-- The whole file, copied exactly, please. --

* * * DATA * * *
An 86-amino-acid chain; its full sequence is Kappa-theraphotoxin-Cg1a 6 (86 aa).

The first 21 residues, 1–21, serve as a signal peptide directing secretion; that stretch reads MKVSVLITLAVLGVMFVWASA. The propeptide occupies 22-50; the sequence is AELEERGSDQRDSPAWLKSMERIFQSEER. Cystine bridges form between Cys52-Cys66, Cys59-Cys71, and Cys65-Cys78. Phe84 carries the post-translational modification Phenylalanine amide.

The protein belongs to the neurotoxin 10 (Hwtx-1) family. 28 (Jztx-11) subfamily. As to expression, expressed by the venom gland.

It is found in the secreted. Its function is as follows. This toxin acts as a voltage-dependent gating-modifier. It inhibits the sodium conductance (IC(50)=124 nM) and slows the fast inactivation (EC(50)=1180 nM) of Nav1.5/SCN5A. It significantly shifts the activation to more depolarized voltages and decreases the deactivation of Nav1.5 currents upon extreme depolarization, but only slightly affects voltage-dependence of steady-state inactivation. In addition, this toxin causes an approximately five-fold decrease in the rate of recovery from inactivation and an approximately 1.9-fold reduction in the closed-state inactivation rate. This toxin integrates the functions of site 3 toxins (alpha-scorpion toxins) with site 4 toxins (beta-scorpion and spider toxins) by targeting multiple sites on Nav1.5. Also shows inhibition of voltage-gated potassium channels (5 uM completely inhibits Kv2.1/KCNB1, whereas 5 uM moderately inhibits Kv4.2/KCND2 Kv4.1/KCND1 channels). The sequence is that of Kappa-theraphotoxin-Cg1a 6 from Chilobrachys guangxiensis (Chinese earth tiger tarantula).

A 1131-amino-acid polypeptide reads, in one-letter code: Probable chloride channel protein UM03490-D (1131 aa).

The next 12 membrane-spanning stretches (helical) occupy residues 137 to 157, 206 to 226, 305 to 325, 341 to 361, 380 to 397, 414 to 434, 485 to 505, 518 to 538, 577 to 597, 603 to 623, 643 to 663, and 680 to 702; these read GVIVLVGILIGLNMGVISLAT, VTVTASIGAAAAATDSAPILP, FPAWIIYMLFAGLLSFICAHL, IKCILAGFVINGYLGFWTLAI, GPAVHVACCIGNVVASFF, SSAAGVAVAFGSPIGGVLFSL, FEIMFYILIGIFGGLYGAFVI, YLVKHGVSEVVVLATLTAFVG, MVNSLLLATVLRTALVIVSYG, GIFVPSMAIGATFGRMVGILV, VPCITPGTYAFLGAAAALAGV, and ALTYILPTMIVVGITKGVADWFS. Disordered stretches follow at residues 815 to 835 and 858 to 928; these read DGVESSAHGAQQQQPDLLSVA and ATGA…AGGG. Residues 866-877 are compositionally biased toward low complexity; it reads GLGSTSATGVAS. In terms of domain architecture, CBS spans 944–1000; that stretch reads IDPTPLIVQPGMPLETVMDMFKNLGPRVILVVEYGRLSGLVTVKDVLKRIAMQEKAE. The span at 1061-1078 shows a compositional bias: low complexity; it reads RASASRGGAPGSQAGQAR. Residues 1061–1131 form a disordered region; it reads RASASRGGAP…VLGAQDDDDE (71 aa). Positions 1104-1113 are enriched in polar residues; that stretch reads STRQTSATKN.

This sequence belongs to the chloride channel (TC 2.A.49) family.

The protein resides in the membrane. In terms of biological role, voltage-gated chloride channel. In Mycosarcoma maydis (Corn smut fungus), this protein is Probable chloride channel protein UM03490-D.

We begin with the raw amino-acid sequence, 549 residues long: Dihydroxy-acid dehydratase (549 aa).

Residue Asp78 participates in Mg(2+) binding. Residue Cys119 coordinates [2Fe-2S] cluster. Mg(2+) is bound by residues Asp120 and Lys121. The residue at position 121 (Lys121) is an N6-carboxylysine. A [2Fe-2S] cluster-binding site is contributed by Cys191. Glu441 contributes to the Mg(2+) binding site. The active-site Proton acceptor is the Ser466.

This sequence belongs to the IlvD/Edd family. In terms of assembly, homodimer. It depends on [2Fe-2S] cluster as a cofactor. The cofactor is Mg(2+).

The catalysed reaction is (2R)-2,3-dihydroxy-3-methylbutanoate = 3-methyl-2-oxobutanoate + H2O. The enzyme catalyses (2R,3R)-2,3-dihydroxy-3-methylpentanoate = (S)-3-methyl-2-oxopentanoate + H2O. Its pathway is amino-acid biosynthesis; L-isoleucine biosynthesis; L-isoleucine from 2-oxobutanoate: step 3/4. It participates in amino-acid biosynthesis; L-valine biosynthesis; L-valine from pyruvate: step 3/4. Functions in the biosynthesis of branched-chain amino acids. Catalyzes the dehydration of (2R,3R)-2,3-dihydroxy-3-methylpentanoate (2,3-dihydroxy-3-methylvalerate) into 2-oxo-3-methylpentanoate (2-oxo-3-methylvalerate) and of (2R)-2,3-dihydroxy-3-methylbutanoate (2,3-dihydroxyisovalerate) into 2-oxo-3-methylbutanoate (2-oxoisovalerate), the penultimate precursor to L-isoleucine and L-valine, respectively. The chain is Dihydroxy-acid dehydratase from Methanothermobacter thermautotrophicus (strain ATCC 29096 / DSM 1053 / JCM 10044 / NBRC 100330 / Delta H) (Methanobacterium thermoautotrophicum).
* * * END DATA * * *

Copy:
An 86-amino-acid chain; its full sequence is Kappa-theraphotoxin-Cg1a 6 (86 aa).

The first 21 residues, 1–21, serve as a signal peptide directing secretion; that stretch reads MKVSVLITLAVLGVMFVWASA. The propeptide occupies 22-50; the sequence is AELEERGSDQRDSPAWLKSMERIFQSEER. Cystine bridges form between Cys52-Cys66, Cys59-Cys71, and Cys65-Cys78. Phe84 carries the post-translational modification Phenylalanine amide.

The protein belongs to the neurotoxin 10 (Hwtx-1) family. 28 (Jztx-11) subfamily. As to expression, expressed by the venom gland.

It is found in the secreted. Its function is as follows. This toxin acts as a voltage-dependent gating-modifier. It inhibits the sodium conductance (IC(50)=124 nM) and slows the fast inactivation (EC(50)=1180 nM) of Nav1.5/SCN5A. It significantly shifts the activation to more depolarized voltages and decreases the deactivation of Nav1.5 currents upon extreme depolarization, but only slightly affects voltage-dependence of steady-state inactivation. In addition, this toxin causes an approximately five-fold decrease in the rate of recovery from inactivation and an approximately 1.9-fold reduction in the closed-state inactivation rate. This toxin integrates the functions of site 3 toxins (alpha-scorpion toxins) with site 4 toxins (beta-scorpion and spider toxins) by targeting multiple sites on Nav1.5. Also shows inhibition of voltage-gated potassium channels (5 uM completely inhibits Kv2.1/KCNB1, whereas 5 uM moderately inhibits Kv4.2/KCND2 Kv4.1/KCND1 channels). The sequence is that of Kappa-theraphotoxin-Cg1a 6 from Chilobrachys guangxiensis (Chinese earth tiger tarantula).

A 1131-amino-acid polypeptide reads, in one-letter code: Probable chloride channel protein UM03490-D (1131 aa).

The next 12 membrane-spanning stretches (helical) occupy residues 137 to 157, 206 to 226, 305 to 325, 341 to 361, 380 to 397, 414 to 434, 485 to 505, 518 to 538, 577 to 597, 603 to 623, 643 to 663, and 680 to 702; these read GVIVLVGILIGLNMGVISLAT, VTVTASIGAAAAATDSAPILP, FPAWIIYMLFAGLLSFICAHL, IKCILAGFVINGYLGFWTLAI, GPAVHVACCIGNVVASFF, SSAAGVAVAFGSPIGGVLFSL, FEIMFYILIGIFGGLYGAFVI, YLVKHGVSEVVVLATLTAFVG, MVNSLLLATVLRTALVIVSYG, GIFVPSMAIGATFGRMVGILV, VPCITPGTYAFLGAAAALAGV, and ALTYILPTMIVVGITKGVADWFS. Disordered stretches follow at residues 815 to 835 and 858 to 928; these read DGVESSAHGAQQQQPDLLSVA and ATGA…AGGG. Residues 866-877 are compositionally biased toward low complexity; it reads GLGSTSATGVAS. In terms of domain architecture, CBS spans 944–1000; that stretch reads IDPTPLIVQPGMPLETVMDMFKNLGPRVILVVEYGRLSGLVTVKDVLKRIAMQEKAE. The span at 1061-1078 shows a compositional bias: low complexity; it reads RASASRGGAPGSQAGQAR. Residues 1061–1131 form a disordered region; it reads RASASRGGAP…VLGAQDDDDE (71 aa). Positions 1104-1113 are enriched in polar residues; that stretch reads STRQTSATKN.

This sequence belongs to the chloride channel (TC 2.A.49) family.

The protein resides in the membrane. In terms of biological role, voltage-gated chloride channel. In Mycosarcoma maydis (Corn smut fungus), this protein is Probable chloride channel protein UM03490-D.

We begin with the raw amino-acid sequence, 549 residues long: Dihydroxy-acid dehydratase (549 aa).

Residue Asp78 participates in Mg(2+) binding. Residue Cys119 coordinates [2Fe-2S] cluster. Mg(2+) is bound by residues Asp120 and Lys121. The residue at position 121 (Lys121) is an N6-carboxylysine. A [2Fe-2S] cluster-binding site is contributed by Cys191. Glu441 contributes to the Mg(2+) binding site. The active-site Proton acceptor is the Ser466.

This sequence belongs to the IlvD/Edd family. In terms of assembly, homodimer. It depends on [2Fe-2S] cluster as a cofactor. The cofactor is Mg(2+).

The catalysed reaction is (2R)-2,3-dihydroxy-3-methylbutanoate = 3-methyl-2-oxobutanoate + H2O. The enzyme catalyses (2R,3R)-2,3-dihydroxy-3-methylpentanoate = (S)-3-methyl-2-oxopentanoate + H2O. Its pathway is amino-acid biosynthesis; L-isoleucine biosynthesis; L-isoleucine from 2-oxobutanoate: step 3/4. It participates in amino-acid biosynthesis; L-valine biosynthesis; L-valine from pyruvate: step 3/4. Functions in the biosynthesis of branched-chain amino acids. Catalyzes the dehydration of (2R,3R)-2,3-dihydroxy-3-methylpentanoate (2,3-dihydroxy-3-methylvalerate) into 2-oxo-3-methylpentanoate (2-oxo-3-methylvalerate) and of (2R)-2,3-dihydroxy-3-methylbutanoate (2,3-dihydroxyisovalerate) into 2-oxo-3-methylbutanoate (2-oxoisovalerate), the penultimate precursor to L-isoleucine and L-valine, respectively. The chain is Dihydroxy-acid dehydratase from Methanothermobacter thermautotrophicus (strain ATCC 29096 / DSM 1053 / JCM 10044 / NBRC 100330 / Delta H) (Methanobacterium thermoautotrophicum).